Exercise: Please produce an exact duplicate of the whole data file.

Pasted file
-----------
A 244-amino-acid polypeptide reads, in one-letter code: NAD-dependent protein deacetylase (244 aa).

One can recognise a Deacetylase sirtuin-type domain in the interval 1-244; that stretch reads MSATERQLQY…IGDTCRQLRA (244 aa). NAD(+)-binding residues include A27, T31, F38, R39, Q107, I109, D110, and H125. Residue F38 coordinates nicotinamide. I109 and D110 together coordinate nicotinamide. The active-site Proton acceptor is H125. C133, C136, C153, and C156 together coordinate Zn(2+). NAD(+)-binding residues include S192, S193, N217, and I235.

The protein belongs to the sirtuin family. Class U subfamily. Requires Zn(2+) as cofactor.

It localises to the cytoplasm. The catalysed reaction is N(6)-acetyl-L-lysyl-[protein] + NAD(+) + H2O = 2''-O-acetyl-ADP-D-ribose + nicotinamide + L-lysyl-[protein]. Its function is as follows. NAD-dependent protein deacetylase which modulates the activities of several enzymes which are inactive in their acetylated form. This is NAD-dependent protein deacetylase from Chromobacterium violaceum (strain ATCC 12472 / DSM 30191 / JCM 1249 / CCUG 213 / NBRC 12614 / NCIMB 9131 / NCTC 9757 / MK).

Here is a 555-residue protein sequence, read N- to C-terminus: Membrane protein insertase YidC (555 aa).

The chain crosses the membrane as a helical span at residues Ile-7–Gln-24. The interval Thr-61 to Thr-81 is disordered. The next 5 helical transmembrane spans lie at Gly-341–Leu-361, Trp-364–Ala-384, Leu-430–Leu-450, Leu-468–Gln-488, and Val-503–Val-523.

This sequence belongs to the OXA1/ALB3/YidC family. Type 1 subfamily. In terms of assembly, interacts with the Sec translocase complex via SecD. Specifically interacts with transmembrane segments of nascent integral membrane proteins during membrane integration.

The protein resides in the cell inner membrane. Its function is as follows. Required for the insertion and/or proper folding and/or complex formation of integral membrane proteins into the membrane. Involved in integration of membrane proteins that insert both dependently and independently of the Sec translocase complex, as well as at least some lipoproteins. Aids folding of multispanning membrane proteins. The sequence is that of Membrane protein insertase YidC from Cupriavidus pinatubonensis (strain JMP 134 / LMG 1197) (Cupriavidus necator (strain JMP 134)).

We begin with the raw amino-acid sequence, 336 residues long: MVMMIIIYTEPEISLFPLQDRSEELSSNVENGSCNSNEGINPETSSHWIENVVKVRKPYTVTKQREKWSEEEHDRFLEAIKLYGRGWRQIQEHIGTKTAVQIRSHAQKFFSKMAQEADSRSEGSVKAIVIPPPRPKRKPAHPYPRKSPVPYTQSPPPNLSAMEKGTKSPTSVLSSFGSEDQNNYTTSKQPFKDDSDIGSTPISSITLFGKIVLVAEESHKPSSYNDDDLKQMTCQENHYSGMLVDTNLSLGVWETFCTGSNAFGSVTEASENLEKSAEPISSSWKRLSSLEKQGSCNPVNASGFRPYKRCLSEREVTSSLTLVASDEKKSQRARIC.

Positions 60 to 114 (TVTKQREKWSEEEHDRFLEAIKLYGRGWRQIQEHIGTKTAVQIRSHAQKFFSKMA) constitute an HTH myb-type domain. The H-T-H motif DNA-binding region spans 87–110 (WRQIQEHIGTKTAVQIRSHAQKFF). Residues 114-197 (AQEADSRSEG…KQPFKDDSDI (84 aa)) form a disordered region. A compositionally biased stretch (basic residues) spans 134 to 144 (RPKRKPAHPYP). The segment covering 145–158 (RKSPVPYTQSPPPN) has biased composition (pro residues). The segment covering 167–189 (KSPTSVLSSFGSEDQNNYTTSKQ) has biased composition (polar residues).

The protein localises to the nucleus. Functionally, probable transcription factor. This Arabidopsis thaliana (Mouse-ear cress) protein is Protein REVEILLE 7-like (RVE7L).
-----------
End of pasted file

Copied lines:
A 244-amino-acid polypeptide reads, in one-letter code: NAD-dependent protein deacetylase (244 aa).

One can recognise a Deacetylase sirtuin-type domain in the interval 1-244; that stretch reads MSATERQLQY…IGDTCRQLRA (244 aa). NAD(+)-binding residues include A27, T31, F38, R39, Q107, I109, D110, and H125. Residue F38 coordinates nicotinamide. I109 and D110 together coordinate nicotinamide. The active-site Proton acceptor is H125. C133, C136, C153, and C156 together coordinate Zn(2+). NAD(+)-binding residues include S192, S193, N217, and I235.

The protein belongs to the sirtuin family. Class U subfamily. Requires Zn(2+) as cofactor.

It localises to the cytoplasm. The catalysed reaction is N(6)-acetyl-L-lysyl-[protein] + NAD(+) + H2O = 2''-O-acetyl-ADP-D-ribose + nicotinamide + L-lysyl-[protein]. Its function is as follows. NAD-dependent protein deacetylase which modulates the activities of several enzymes which are inactive in their acetylated form. This is NAD-dependent protein deacetylase from Chromobacterium violaceum (strain ATCC 12472 / DSM 30191 / JCM 1249 / CCUG 213 / NBRC 12614 / NCIMB 9131 / NCTC 9757 / MK).

Here is a 555-residue protein sequence, read N- to C-terminus: Membrane protein insertase YidC (555 aa).

The chain crosses the membrane as a helical span at residues Ile-7–Gln-24. The interval Thr-61 to Thr-81 is disordered. The next 5 helical transmembrane spans lie at Gly-341–Leu-361, Trp-364–Ala-384, Leu-430–Leu-450, Leu-468–Gln-488, and Val-503–Val-523.

This sequence belongs to the OXA1/ALB3/YidC family. Type 1 subfamily. In terms of assembly, interacts with the Sec translocase complex via SecD. Specifically interacts with transmembrane segments of nascent integral membrane proteins during membrane integration.

The protein resides in the cell inner membrane. Its function is as follows. Required for the insertion and/or proper folding and/or complex formation of integral membrane proteins into the membrane. Involved in integration of membrane proteins that insert both dependently and independently of the Sec translocase complex, as well as at least some lipoproteins. Aids folding of multispanning membrane proteins. The sequence is that of Membrane protein insertase YidC from Cupriavidus pinatubonensis (strain JMP 134 / LMG 1197) (Cupriavidus necator (strain JMP 134)).

We begin with the raw amino-acid sequence, 336 residues long: MVMMIIIYTEPEISLFPLQDRSEELSSNVENGSCNSNEGINPETSSHWIENVVKVRKPYTVTKQREKWSEEEHDRFLEAIKLYGRGWRQIQEHIGTKTAVQIRSHAQKFFSKMAQEADSRSEGSVKAIVIPPPRPKRKPAHPYPRKSPVPYTQSPPPNLSAMEKGTKSPTSVLSSFGSEDQNNYTTSKQPFKDDSDIGSTPISSITLFGKIVLVAEESHKPSSYNDDDLKQMTCQENHYSGMLVDTNLSLGVWETFCTGSNAFGSVTEASENLEKSAEPISSSWKRLSSLEKQGSCNPVNASGFRPYKRCLSEREVTSSLTLVASDEKKSQRARIC.

Positions 60 to 114 (TVTKQREKWSEEEHDRFLEAIKLYGRGWRQIQEHIGTKTAVQIRSHAQKFFSKMA) constitute an HTH myb-type domain. The H-T-H motif DNA-binding region spans 87–110 (WRQIQEHIGTKTAVQIRSHAQKFF). Residues 114-197 (AQEADSRSEG…KQPFKDDSDI (84 aa)) form a disordered region. A compositionally biased stretch (basic residues) spans 134 to 144 (RPKRKPAHPYP). The segment covering 145–158 (RKSPVPYTQSPPPN) has biased composition (pro residues). The segment covering 167–189 (KSPTSVLSSFGSEDQNNYTTSKQ) has biased composition (polar residues).

The protein localises to the nucleus. Functionally, probable transcription factor. This Arabidopsis thaliana (Mouse-ear cress) protein is Protein REVEILLE 7-like (RVE7L).